Don’t be a Victim of Overtime Violation…Know the Law

The Fair Labor Standards Act is the overtime and minimum wage law that regulates how employees must be paid.  Under the FLSA, non-exempt employees must be paid at least minimum wage for all hours worked and time and a half their regular rate after 40 hours of work per week.

Employees often ask if they can be required to work mandatory overtime.  In other words, can they be forced to work over 40 hours per week or can they refuse to do this.  Unfortunately, the federal labor laws do not limit work hours (or days). Federal law regulates overtime pay if you are required to work over 40 hours, but it does not give employees the right to refuse to work overtime.  Therefore, the answer is “Yes, your employer can require that you work over 40 hours per week” and “No, the law does not give you the legal right to refuse to work more than 40 hours per week.” If you refuse to work the schedule your employer gives you, you can be fired and would not have any legal recourse against your employer for the termination.

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Some states do regulate work hours for workers in certain industries.  For example, some states limit how many overtime hours a nurse can be required to work.  In addition, the federal Department of Transportation regulates the maximum number of hours most truck drivers can work.  However, if you are not in one of the few regulated industries, your employer can require that you work mandatory overtime and you must comply with the schedule you are given or risk termination.

Often employees feel they should be able to refuse to work overtime if their employer is not paying them overtime pay or if the employee feels their overtime pay is incorrect.  However, this is not the case.  If your employer is making you work over 40 hours per week and is not paying you the legally required overtime pay, you can pursue an overtime claim against your employer; but the law does not protect you from being fired if you refuse to work the overtime hours.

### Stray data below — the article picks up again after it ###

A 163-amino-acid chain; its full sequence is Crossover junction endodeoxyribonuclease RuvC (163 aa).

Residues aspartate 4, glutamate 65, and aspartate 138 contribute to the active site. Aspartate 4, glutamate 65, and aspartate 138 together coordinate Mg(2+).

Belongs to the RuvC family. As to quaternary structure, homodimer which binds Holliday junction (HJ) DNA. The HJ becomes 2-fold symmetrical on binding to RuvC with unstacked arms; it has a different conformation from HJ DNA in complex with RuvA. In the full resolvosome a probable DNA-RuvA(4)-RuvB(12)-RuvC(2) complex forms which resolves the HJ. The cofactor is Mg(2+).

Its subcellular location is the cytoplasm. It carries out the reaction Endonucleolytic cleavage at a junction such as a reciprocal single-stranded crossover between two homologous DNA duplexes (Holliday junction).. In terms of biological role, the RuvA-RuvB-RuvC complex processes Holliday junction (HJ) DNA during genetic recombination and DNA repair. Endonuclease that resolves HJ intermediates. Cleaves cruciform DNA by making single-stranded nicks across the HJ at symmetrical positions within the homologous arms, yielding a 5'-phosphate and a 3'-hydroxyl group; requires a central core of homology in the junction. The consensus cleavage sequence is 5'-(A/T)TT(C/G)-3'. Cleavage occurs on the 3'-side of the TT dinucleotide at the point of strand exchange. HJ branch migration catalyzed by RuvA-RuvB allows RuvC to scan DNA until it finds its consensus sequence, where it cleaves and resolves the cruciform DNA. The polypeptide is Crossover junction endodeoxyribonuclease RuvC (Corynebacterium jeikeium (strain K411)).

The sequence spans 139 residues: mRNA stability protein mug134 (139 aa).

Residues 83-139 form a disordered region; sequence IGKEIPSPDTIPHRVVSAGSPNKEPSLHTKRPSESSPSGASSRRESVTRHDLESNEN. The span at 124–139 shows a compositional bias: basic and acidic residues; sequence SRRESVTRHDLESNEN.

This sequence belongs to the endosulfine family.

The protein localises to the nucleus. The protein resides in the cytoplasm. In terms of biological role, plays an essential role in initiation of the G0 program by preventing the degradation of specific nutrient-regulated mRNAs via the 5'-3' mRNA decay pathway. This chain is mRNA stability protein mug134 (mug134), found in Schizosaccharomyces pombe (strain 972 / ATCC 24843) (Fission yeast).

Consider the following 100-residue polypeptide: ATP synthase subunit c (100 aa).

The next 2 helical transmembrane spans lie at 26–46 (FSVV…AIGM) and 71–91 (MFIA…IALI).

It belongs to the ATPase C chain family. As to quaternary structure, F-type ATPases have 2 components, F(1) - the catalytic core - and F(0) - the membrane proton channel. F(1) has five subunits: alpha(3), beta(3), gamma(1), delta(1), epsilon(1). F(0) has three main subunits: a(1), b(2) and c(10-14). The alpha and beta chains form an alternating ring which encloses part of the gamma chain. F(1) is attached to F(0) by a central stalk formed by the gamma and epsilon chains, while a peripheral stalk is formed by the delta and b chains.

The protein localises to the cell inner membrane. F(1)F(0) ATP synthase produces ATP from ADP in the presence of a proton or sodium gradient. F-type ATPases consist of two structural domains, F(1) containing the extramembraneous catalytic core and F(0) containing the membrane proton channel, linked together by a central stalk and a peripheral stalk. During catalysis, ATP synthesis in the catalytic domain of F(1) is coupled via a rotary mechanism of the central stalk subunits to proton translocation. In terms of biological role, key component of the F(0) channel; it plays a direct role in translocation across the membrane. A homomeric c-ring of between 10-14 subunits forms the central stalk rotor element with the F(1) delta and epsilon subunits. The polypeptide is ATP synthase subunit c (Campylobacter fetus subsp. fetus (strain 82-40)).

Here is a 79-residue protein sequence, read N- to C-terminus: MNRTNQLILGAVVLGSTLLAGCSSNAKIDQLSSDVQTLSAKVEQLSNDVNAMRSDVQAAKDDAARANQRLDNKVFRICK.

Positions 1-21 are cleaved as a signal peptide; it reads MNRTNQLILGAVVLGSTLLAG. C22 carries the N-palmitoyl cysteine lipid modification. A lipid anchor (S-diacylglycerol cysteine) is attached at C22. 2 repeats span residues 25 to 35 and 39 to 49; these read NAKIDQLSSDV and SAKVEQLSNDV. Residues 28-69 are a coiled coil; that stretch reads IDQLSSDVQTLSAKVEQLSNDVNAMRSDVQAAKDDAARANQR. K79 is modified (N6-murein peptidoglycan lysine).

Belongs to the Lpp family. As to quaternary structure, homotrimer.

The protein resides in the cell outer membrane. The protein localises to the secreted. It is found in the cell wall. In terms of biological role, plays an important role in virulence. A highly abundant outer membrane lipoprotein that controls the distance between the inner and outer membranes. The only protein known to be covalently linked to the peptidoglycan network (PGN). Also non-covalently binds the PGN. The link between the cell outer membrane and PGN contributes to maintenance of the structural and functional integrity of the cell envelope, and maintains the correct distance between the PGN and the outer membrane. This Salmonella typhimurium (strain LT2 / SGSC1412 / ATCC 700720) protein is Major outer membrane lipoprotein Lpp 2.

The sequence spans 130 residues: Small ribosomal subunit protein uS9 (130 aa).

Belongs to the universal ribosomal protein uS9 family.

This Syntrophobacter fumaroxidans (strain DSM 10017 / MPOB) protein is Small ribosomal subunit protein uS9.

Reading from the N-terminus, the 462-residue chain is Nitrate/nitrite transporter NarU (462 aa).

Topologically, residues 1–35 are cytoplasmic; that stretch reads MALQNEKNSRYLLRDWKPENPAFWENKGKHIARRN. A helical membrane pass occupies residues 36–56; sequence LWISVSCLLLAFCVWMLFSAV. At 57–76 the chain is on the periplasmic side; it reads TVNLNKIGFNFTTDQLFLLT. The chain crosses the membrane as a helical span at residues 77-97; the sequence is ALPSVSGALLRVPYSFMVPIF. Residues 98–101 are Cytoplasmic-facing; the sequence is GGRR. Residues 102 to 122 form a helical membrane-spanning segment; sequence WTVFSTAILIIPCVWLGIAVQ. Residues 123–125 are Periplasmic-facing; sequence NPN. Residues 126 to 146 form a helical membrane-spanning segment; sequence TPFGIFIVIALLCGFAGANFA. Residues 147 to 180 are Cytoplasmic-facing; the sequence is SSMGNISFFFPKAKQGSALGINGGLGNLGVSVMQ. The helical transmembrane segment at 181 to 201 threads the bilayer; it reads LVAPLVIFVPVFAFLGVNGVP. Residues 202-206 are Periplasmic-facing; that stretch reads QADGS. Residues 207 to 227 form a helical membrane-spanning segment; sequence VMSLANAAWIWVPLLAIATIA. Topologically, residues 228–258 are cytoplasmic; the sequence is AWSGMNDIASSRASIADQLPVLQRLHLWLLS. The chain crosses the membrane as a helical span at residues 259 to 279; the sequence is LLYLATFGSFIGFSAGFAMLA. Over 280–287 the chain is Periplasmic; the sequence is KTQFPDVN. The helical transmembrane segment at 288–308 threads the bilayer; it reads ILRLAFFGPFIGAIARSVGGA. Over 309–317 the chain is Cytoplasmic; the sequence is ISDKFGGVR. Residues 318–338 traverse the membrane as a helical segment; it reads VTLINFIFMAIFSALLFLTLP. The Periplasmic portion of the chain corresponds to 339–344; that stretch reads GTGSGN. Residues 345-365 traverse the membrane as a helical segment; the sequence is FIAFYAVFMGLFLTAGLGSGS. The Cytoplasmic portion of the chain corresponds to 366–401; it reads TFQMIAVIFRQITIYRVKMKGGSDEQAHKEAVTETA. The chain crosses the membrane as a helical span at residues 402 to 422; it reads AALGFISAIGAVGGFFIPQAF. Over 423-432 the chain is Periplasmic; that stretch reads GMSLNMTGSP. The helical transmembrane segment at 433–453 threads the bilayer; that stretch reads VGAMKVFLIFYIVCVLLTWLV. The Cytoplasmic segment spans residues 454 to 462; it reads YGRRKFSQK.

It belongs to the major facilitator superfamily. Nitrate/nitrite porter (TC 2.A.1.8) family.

Can Overtime Be Mandatory?

Yes.  According to the FLSA your employer can require you to work overtime and can fire you if you refuse.

Some states have laws requiring that employees get at least one day off per week (day of rest laws) or designate certain days as non-workdays, but many states do not.  If you do not live in one of the few states that have these laws, your employer is free to schedule you as they see fit.

While the labor laws do not typically limit work hours, they do regulate overtime pay.  Unless your position falls under one of the overtime exemptions in the law, you should be getting time and a half pay after 40 hours.

Are You Owed Mandatory Overtime Pay?

If you are being required to work mandatory overtime, it is important to make sure you are being paid properly for your work.

The labor laws can be complicated and confusing.  As mentioned, there are overtime exemptions under the law that depend on job duties and different pay structures require different overtime calculations.  In addition, overtime claims are subject to strict time limitations.

For all of these reasons, it is important to have your situation evaluated if you are not being paid time and a half for overtime, or even if you’re just not sure if your overtime pay is correct. We offer a free, confidential review – just complete our online Case Evaluation Form.

Michael Lore is the founder of The Lore Law Firm. For over 25 years, his law practice and experience extend from representing individuals in all aspects of labor & employment law, with a concentration in class and collective actions seeking to recover unpaid back overtime wages, to matters involving executive severance negotiations, non-compete provisions and serious personal injury (work and non-work related). He has handled matters both in the state and federal courts nationwide as well as via related administrative agencies. If you have any questions about this article, you can contact Michael by using our chat functionality.